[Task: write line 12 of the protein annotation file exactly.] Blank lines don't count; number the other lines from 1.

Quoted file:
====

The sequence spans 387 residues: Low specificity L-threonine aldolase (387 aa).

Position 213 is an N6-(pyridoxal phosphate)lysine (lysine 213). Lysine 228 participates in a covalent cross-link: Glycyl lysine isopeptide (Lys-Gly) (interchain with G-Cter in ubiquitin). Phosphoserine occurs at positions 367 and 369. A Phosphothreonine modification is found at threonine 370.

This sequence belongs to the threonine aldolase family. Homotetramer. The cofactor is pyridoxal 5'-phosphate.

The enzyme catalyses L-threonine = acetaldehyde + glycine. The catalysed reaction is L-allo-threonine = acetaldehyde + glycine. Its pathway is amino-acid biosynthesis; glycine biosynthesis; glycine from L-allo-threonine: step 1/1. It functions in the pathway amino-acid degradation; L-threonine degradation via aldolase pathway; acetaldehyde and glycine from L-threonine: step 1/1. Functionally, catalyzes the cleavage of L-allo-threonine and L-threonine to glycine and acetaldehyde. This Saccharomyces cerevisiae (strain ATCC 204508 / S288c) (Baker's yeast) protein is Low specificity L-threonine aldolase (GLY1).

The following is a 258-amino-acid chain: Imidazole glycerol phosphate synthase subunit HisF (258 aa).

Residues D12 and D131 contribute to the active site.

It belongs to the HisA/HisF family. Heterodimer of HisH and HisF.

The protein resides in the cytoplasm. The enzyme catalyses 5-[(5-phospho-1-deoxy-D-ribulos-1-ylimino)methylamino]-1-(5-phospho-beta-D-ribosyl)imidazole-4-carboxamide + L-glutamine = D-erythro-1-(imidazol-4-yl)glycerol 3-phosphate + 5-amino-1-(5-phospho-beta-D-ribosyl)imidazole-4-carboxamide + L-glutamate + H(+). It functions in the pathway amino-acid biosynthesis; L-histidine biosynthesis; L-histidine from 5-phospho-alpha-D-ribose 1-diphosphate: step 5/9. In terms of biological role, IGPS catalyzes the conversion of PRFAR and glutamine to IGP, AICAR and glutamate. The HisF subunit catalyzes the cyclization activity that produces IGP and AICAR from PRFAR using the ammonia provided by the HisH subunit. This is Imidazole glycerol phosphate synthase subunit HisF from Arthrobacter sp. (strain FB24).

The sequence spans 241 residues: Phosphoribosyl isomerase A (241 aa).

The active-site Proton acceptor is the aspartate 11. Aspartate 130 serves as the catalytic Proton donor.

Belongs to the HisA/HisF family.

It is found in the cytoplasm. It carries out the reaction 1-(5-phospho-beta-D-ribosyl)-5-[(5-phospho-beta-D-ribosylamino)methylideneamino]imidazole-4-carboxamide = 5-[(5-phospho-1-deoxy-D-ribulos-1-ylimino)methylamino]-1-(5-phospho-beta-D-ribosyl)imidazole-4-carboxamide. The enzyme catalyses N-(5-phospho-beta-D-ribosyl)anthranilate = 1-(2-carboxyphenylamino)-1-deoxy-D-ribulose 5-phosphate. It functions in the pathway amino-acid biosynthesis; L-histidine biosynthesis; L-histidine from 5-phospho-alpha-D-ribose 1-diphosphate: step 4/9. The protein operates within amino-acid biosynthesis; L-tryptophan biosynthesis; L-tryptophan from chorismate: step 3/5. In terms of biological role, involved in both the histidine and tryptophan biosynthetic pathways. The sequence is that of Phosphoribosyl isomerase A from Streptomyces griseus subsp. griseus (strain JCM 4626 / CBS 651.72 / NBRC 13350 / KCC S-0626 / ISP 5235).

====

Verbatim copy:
It is found in the cytoplasm. It carries out the reaction 1-(5-phospho-beta-D-ribosyl)-5-[(5-phospho-beta-D-ribosylamino)methylideneamino]imidazole-4-carboxamide = 5-[(5-phospho-1-deoxy-D-ribulos-1-ylimino)methylamino]-1-(5-phospho-beta-D-ribosyl)imidazole-4-carboxamide. The enzyme catalyses N-(5-phospho-beta-D-ribosyl)anthranilate = 1-(2-carboxyphenylamino)-1-deoxy-D-ribulose 5-phosphate. It functions in the pathway amino-acid biosynthesis; L-histidine biosynthesis; L-histidine from 5-phospho-alpha-D-ribose 1-diphosphate: step 4/9. The protein operates within amino-acid biosynthesis; L-tryptophan biosynthesis; L-tryptophan from chorismate: step 3/5. In terms of biological role, involved in both the histidine and tryptophan biosynthetic pathways. The sequence is that of Phosphoribosyl isomerase A from Streptomyces griseus subsp. griseus (strain JCM 4626 / CBS 651.72 / NBRC 13350 / KCC S-0626 / ISP 5235).